Cookies on this website
We use cookies to ensure that we give you the best experience on our website. If you click 'Continue' we'll assume that you are happy to receive all cookies and you won't see this message again. Click 'Find out more' for information on how to change your cookie settings.
Skip to main content

<jats:title>Abstract</jats:title> <jats:sec> <jats:title>Background</jats:title> <jats:p>The Sustainable Development Goal (SDG) for neonatal mortality has identified its reduction as one of the main targets to be achieved by 2030. We provide a descriptive report on neonatal outcomes from the only neonatal intensive care unit (NICU) in Guinea.</jats:p> </jats:sec> <jats:sec> <jats:title>Methods</jats:title> <jats:p>Data collection took place between November 2004 and May 2005 at the NICU of the Institute of Child Health in the capital, Conakry. A descriptive summary of the neonatal, maternal and intrapartum characteristics is reported.</jats:p> </jats:sec> <jats:sec> <jats:title>Results</jats:title> <jats:p>A total of 294 neonates were admitted to the NICU incubators during the study period, transferred either from hospitals (48%) or directly from their homes (52%). The most common reasons for admission were foetal distress (37.1%) and maternal–foetal infections (35.4%). Among 270 neonates with known outcome, the overall mortality among the admitted children remained high at 20.7% (56/270),with a large proportion of the deaths (71.4%, 40/56) occurring within 7 d of their admission. The mortality rate was 23.7% (31/131) among the neonates who were admitted to our NICU after home birth and 17.9% (25/139) among those who were transferred from hospitals (OR: 1.41, 95% CI: 0.75–2.67).</jats:p> </jats:sec> <jats:sec> <jats:title>Conclusion</jats:title> <jats:p>Almost one in every five neonates who were admitted to the NICU incubator died during the study period. More hospitals equipped with NICU facilities are urgently required if Guinea is to achieve the SDG target for neonatal mortality.</jats:p> </jats:sec>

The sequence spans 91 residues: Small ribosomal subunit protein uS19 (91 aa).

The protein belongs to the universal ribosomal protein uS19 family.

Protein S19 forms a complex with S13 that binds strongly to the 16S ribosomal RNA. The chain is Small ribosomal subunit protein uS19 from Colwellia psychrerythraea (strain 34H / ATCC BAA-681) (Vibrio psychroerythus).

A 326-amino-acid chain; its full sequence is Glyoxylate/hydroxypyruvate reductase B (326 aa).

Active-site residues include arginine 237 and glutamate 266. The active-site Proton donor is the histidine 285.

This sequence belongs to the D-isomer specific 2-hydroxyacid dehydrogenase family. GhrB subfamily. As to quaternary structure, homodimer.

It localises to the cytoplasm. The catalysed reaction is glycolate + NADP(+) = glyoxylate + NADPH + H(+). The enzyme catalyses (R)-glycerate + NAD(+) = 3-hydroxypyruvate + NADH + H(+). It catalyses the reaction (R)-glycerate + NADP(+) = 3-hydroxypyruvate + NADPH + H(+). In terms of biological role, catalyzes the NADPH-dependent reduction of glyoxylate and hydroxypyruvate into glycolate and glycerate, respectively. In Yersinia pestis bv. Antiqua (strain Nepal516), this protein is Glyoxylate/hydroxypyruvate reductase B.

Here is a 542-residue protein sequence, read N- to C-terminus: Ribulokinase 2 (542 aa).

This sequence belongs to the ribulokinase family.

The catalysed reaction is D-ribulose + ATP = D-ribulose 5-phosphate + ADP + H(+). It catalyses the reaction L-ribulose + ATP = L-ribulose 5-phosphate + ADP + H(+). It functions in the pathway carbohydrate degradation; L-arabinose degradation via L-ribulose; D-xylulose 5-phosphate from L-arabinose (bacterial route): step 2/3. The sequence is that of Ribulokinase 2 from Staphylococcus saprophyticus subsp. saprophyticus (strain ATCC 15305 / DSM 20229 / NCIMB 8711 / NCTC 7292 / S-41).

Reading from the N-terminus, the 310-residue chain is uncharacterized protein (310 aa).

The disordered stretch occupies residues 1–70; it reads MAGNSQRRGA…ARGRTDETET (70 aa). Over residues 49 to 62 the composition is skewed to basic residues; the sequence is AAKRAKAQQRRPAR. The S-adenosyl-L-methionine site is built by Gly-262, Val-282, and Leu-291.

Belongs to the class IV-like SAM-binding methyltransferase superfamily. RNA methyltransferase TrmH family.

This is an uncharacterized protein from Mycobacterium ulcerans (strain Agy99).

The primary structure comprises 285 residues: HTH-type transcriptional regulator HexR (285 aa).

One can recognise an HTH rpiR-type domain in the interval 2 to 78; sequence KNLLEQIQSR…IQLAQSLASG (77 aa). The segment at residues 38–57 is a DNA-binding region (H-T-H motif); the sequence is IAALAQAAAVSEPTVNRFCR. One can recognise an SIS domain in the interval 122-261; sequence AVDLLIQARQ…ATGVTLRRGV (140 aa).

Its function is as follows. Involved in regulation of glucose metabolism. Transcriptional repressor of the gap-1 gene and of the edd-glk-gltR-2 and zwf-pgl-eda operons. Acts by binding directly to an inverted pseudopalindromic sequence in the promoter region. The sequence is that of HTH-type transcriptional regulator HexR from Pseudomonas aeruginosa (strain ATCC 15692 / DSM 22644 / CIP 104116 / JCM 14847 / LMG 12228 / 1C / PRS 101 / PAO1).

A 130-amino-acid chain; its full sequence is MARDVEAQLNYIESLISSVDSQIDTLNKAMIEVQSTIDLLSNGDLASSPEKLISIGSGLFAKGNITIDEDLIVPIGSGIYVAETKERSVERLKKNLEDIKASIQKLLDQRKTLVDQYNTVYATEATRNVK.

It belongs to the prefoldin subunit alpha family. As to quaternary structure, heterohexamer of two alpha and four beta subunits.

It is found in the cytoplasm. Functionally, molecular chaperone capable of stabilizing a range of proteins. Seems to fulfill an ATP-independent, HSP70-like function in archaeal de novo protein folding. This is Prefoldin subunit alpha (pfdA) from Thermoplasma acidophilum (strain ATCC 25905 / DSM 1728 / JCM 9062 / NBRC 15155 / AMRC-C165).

Original publication

DOI

10.1093/inthealth/ihz001

Type

Journal article

Journal

International Health

Publisher

Oxford University Press (OUP)

Publication Date

13/11/2019

Volume

11

Pages

455 - 462